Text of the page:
Pope among the poor and the sick

Pope Francis at the Federico Gomez Pediatric Hospital in Mexico City, Vatican TV Center
Pope Francis at the Federico Gomez Pediatric Hospital in Mexico City, Vatican TV Center

After the relative pomp of Mexico City and the splendour of the Basilica of Our Lady of Guadalupe, Pope Francis headed into the suburbs yesterday to celebrate Mass in the open air with more than 400,000 people in the rough, crime-ridden neighbourhood of Ecatepec.

Ecatepec is notorious for organised crime, pollution and poverty – a dangerous area especially for women who are frequently victims of rape, are forced into prostitution or are murdered. According to Veronica Scarisbrick of Vatican Radio, Pope Francis had done his homework: “He has priests on the ground and knows what goes on here. He knows how the once clear canal that flows through the area, the ‘Rio de los Remedios’ has a fetid aura and has become a dumping place for corpses. In 2014 alone, drainage work uncovered hundreds of human bones and the remains of five men and 16 young women, for women are targeted in a special way, raped or forced into prostitution. And when they don’t consent, they’re disfigured with acid or become part of the army of ‘desaparecidas’ (the disappeared) amid the indifference of the police,” Veronica explains.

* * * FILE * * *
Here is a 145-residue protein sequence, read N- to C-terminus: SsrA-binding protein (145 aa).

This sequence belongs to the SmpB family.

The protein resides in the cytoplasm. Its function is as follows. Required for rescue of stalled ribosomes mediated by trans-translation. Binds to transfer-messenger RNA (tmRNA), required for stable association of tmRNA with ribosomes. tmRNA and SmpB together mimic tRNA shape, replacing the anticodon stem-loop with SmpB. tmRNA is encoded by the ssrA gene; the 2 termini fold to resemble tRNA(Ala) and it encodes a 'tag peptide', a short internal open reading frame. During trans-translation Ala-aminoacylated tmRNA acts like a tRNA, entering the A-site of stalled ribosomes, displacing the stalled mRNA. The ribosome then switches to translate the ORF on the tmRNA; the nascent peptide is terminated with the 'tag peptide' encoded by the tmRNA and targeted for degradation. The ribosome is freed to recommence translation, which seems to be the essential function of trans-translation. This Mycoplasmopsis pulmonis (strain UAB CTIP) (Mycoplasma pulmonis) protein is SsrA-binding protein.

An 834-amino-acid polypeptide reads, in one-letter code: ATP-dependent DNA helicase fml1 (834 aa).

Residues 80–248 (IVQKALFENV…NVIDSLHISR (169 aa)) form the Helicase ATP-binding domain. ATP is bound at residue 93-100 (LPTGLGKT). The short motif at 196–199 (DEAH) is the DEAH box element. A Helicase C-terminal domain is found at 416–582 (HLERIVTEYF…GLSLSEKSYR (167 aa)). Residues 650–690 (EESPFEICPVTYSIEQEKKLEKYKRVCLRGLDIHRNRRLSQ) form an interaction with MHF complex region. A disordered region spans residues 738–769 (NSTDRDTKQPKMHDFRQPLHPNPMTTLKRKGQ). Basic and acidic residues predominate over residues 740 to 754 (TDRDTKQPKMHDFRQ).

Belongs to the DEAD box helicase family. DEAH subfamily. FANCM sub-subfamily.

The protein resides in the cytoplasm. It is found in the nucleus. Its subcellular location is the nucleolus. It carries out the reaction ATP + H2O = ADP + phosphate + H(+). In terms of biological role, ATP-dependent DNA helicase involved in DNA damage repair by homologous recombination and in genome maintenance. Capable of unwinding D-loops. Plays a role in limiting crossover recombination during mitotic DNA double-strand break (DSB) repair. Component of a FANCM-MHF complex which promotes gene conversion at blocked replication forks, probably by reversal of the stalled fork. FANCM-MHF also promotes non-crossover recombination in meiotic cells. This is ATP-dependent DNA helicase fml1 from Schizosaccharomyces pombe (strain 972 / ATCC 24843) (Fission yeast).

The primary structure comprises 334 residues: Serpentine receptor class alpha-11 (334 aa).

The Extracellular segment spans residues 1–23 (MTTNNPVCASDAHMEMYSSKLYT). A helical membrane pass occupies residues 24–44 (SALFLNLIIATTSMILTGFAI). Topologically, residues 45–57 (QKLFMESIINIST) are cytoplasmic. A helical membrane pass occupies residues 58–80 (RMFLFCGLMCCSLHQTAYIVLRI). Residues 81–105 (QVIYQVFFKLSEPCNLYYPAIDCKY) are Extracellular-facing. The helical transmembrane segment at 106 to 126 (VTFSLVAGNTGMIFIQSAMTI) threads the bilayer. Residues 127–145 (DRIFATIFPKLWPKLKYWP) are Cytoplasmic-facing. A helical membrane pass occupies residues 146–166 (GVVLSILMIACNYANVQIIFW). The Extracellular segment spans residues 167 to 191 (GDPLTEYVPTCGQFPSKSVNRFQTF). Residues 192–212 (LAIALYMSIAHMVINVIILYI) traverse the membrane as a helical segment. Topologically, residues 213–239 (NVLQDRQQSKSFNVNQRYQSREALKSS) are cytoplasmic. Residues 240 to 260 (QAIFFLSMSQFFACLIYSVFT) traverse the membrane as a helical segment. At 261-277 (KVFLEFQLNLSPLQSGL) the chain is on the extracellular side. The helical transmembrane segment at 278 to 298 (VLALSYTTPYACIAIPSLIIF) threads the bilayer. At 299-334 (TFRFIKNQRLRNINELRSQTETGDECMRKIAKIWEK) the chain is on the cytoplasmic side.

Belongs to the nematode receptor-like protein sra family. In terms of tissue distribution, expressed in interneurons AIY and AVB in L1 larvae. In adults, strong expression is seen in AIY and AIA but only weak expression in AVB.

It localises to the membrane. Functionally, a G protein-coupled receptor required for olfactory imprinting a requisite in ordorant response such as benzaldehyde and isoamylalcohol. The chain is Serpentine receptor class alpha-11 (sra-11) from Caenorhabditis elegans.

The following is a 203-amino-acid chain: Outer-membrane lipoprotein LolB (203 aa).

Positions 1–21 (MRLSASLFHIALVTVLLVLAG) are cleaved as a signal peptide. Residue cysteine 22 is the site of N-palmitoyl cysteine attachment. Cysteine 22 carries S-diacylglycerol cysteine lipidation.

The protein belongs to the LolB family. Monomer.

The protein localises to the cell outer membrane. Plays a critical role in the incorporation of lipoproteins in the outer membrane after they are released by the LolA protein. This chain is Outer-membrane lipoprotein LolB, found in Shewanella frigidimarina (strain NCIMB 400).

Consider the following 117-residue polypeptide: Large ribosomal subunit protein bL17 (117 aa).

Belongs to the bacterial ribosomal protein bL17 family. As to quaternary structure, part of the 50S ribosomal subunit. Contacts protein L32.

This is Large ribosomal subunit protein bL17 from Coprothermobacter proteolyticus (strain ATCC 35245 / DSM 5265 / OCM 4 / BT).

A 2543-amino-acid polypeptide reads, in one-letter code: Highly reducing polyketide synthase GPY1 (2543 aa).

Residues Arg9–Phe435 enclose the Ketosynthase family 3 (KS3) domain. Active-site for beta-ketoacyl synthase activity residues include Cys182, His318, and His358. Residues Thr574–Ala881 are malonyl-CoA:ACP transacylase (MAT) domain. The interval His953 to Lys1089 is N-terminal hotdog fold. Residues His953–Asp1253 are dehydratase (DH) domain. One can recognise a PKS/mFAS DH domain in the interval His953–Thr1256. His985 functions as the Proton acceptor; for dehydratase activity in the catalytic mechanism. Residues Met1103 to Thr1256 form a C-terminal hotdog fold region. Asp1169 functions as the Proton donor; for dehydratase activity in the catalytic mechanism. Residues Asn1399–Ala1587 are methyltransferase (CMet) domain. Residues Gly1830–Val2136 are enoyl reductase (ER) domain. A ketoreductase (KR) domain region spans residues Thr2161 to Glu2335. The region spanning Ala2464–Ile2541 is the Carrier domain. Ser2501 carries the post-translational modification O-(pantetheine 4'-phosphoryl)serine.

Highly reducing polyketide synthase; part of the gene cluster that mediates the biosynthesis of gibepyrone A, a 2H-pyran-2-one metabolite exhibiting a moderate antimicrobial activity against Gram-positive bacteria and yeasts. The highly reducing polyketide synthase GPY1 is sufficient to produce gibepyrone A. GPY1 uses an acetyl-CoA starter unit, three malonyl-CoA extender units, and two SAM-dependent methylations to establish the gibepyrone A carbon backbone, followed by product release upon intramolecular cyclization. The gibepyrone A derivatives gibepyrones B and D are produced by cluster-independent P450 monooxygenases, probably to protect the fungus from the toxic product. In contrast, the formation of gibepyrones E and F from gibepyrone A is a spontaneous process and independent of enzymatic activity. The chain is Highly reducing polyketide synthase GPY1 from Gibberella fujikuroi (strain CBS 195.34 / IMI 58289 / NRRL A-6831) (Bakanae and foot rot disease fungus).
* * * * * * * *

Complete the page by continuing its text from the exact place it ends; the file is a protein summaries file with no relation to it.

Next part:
Pope Francis was celebrating Mass for the first Sunday of Lent and in his homily, he spoke about three temptations of Christ, which are also temptations for Christians: the temptation to wealth, to vanity, and to pride. He described the penitential season of Lent as an invitation to conversion, to turn ourselves to Christ, who is waiting for us and wants to heal our hearts of all that tears us down. But he also urged his listeners to remember the special relationship that they have with God – their Father – not a father of apathy, lies, exhaustion and mistrust.

Care and dignity

“How often we experience in our own lives, or in our own families, among our friends or neighbours, the pain which arises when the dignity we carry within is not recognised,” the Pope said. “How many times have we had to cry and regret on realising that we have not acknowledged this dignity in others. How often - and it pains me to say it - have we been blind and impervious in failing to recognise our own and others' dignity.” He urged the people of Mexico – and all listening – to put their trust in Jesus, not in money, fame and power, not to “dialogue with the devil”.

Also on Sunday, the pope visited a children's hospital where he was greeted by young patients and staff. One - identified by the Catholic News Agency as 15-year-old Alexia Garduño, who suffers from osteosarcoma - sang ‘Ave Maria’ for him a capella, moving some of the people in the papal party to tears. “It is very important that we feel cared for and accompanied,” Pope Francis said, “to feel loved and to know that all these workers here are looking for the best way to care for us.  To each of these people, I say, ‘Thank you’.”